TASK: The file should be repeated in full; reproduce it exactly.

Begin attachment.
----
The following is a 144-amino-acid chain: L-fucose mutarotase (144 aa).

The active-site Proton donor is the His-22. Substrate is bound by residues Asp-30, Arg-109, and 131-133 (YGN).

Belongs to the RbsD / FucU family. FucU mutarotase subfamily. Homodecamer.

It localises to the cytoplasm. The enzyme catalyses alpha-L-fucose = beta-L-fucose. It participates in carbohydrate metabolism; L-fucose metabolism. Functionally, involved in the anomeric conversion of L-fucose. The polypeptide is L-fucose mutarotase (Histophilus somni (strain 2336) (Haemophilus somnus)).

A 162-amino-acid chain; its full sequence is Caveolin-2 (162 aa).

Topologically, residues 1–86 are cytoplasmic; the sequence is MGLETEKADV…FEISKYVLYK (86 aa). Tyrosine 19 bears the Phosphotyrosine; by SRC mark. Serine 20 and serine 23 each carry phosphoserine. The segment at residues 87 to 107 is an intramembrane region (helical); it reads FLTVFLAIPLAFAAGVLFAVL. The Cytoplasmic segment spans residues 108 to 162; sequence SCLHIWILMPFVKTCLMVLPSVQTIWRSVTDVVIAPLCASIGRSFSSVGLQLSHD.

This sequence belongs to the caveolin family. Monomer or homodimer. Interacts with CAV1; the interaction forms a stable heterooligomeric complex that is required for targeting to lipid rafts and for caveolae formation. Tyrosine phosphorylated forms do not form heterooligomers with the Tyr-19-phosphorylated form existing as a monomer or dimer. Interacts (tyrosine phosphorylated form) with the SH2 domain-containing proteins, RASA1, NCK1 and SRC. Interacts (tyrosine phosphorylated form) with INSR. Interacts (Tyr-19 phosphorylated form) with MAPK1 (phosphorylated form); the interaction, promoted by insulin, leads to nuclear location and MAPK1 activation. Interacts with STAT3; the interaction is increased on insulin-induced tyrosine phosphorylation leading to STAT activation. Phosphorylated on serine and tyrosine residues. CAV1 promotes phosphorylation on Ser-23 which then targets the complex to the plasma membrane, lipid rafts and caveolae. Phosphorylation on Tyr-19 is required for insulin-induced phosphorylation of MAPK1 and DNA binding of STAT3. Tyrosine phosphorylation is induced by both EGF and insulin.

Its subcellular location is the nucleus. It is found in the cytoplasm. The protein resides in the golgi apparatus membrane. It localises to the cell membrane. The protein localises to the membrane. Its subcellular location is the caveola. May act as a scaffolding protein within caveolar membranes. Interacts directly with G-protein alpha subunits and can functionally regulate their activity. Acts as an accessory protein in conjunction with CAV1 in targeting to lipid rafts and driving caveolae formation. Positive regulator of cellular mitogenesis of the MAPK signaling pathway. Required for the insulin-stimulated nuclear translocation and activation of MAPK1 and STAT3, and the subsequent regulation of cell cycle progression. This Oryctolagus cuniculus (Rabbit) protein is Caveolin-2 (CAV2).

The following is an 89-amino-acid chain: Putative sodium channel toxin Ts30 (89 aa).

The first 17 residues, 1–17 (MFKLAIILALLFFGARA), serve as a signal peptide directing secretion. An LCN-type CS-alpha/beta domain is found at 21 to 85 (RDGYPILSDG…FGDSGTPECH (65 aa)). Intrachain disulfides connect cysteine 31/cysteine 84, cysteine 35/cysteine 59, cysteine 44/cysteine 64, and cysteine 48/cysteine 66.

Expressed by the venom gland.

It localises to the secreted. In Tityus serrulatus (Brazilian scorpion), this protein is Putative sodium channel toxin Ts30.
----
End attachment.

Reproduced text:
The following is a 144-amino-acid chain: L-fucose mutarotase (144 aa).

The active-site Proton donor is the His-22. Substrate is bound by residues Asp-30, Arg-109, and 131-133 (YGN).

Belongs to the RbsD / FucU family. FucU mutarotase subfamily. Homodecamer.

It localises to the cytoplasm. The enzyme catalyses alpha-L-fucose = beta-L-fucose. It participates in carbohydrate metabolism; L-fucose metabolism. Functionally, involved in the anomeric conversion of L-fucose. The polypeptide is L-fucose mutarotase (Histophilus somni (strain 2336) (Haemophilus somnus)).

A 162-amino-acid chain; its full sequence is Caveolin-2 (162 aa).

Topologically, residues 1–86 are cytoplasmic; the sequence is MGLETEKADV…FEISKYVLYK (86 aa). Tyrosine 19 bears the Phosphotyrosine; by SRC mark. Serine 20 and serine 23 each carry phosphoserine. The segment at residues 87 to 107 is an intramembrane region (helical); it reads FLTVFLAIPLAFAAGVLFAVL. The Cytoplasmic segment spans residues 108 to 162; sequence SCLHIWILMPFVKTCLMVLPSVQTIWRSVTDVVIAPLCASIGRSFSSVGLQLSHD.

This sequence belongs to the caveolin family. Monomer or homodimer. Interacts with CAV1; the interaction forms a stable heterooligomeric complex that is required for targeting to lipid rafts and for caveolae formation. Tyrosine phosphorylated forms do not form heterooligomers with the Tyr-19-phosphorylated form existing as a monomer or dimer. Interacts (tyrosine phosphorylated form) with the SH2 domain-containing proteins, RASA1, NCK1 and SRC. Interacts (tyrosine phosphorylated form) with INSR. Interacts (Tyr-19 phosphorylated form) with MAPK1 (phosphorylated form); the interaction, promoted by insulin, leads to nuclear location and MAPK1 activation. Interacts with STAT3; the interaction is increased on insulin-induced tyrosine phosphorylation leading to STAT activation. Phosphorylated on serine and tyrosine residues. CAV1 promotes phosphorylation on Ser-23 which then targets the complex to the plasma membrane, lipid rafts and caveolae. Phosphorylation on Tyr-19 is required for insulin-induced phosphorylation of MAPK1 and DNA binding of STAT3. Tyrosine phosphorylation is induced by both EGF and insulin.

Its subcellular location is the nucleus. It is found in the cytoplasm. The protein resides in the golgi apparatus membrane. It localises to the cell membrane. The protein localises to the membrane. Its subcellular location is the caveola. May act as a scaffolding protein within caveolar membranes. Interacts directly with G-protein alpha subunits and can functionally regulate their activity. Acts as an accessory protein in conjunction with CAV1 in targeting to lipid rafts and driving caveolae formation. Positive regulator of cellular mitogenesis of the MAPK signaling pathway. Required for the insulin-stimulated nuclear translocation and activation of MAPK1 and STAT3, and the subsequent regulation of cell cycle progression. This Oryctolagus cuniculus (Rabbit) protein is Caveolin-2 (CAV2).

The following is an 89-amino-acid chain: Putative sodium channel toxin Ts30 (89 aa).

The first 17 residues, 1–17 (MFKLAIILALLFFGARA), serve as a signal peptide directing secretion. An LCN-type CS-alpha/beta domain is found at 21 to 85 (RDGYPILSDG…FGDSGTPECH (65 aa)). Intrachain disulfides connect cysteine 31/cysteine 84, cysteine 35/cysteine 59, cysteine 44/cysteine 64, and cysteine 48/cysteine 66.

Expressed by the venom gland.

It localises to the secreted. In Tityus serrulatus (Brazilian scorpion), this protein is Putative sodium channel toxin Ts30.